The Icelandic president has sparked a huge debate after saying he'd ban pineapple on pizza
Iceland’s president Guðni Th. Jóhannesson has created a world-wide stir with a highly-divisive statement: he would like to ban pineapple as a pizza topping.
The president reportedly made the comment when speaking with high school students last week. He was asked about whether pineapple was a good pizza topping, and said that he was fundamentally against the use of pineapple on pizza. He even added that he would impose a ban on pineapple on pizza if he had the power to make laws on his own, reports Iceland Magazine.
The President of Iceland wants to ban pineapple on pizza.
This man should, obviously, be put in charge of the whole world.
— Amanda (@Pandamoanimum) February 21, 2017
Pineapple the best topping on pizza. End of story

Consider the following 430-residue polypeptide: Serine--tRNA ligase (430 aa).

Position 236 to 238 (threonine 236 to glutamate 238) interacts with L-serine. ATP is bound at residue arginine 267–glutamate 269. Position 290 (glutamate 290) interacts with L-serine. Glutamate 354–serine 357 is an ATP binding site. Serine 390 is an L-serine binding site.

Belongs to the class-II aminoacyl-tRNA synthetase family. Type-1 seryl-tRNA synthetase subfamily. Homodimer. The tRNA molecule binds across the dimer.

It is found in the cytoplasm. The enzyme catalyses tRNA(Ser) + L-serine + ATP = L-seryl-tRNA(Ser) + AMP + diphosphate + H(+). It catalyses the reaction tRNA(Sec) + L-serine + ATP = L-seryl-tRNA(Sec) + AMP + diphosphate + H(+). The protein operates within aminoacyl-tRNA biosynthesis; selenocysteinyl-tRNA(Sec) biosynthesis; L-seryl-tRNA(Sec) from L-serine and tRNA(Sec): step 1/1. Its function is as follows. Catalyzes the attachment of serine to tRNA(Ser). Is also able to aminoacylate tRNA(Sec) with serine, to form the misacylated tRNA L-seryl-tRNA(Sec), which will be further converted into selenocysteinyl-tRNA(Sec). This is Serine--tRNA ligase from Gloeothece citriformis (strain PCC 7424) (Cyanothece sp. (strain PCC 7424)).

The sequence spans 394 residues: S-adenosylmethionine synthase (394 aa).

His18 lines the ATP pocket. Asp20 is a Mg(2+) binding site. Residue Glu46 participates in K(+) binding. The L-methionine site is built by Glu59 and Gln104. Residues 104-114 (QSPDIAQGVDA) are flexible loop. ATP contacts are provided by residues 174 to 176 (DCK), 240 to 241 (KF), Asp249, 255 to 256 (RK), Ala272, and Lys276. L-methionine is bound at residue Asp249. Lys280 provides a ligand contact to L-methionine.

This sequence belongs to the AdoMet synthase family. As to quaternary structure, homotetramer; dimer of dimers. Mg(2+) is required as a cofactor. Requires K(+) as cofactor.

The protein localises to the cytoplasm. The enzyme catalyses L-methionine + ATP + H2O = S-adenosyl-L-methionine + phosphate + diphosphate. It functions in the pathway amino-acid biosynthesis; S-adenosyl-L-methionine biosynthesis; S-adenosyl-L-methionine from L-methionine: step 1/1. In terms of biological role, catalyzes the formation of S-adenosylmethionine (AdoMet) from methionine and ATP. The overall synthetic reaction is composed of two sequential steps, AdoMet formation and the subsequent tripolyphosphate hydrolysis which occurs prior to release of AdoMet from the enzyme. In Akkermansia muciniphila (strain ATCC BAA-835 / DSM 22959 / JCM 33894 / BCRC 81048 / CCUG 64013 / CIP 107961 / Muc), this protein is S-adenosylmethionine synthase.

— Habib (@hb_steezy) February 22, 2017
Naturally, there are a lot of strong opinions on the pineapple pizza debate, and people around the world have since weighed in. Some people admire the president’s strong stance against the fruity topping, while others are fully ready to stand up for the rights of pineapple-lovers around the world.
Thankfully, the president took to Facebook to issue a full statement – in both English and Icelandic – on his controversial pizza opinions, writing: “I like pineapples, just not on pizza. I do not have the power to make laws which forbid people to put pineapples on their pizza. I am glad that I do not hold such power. Presidents should not have unlimited power. I would not want to hold this position if I could pass laws forbidding that which I don't like. I would not want to live in such a country. For pizzas, I recommend seafood”.
And while he makes valid points about presidential power, his seafood comment may prove to be just as controversial as his opinions on pineapple, with anchovy-haters around the world already cringing at the thought.
Italians around here having fits because of the Icelandic president's seafood pizza. :)
— Alex (@PaxSedan) February 21, 2017
So, it looks like the controversy continues.
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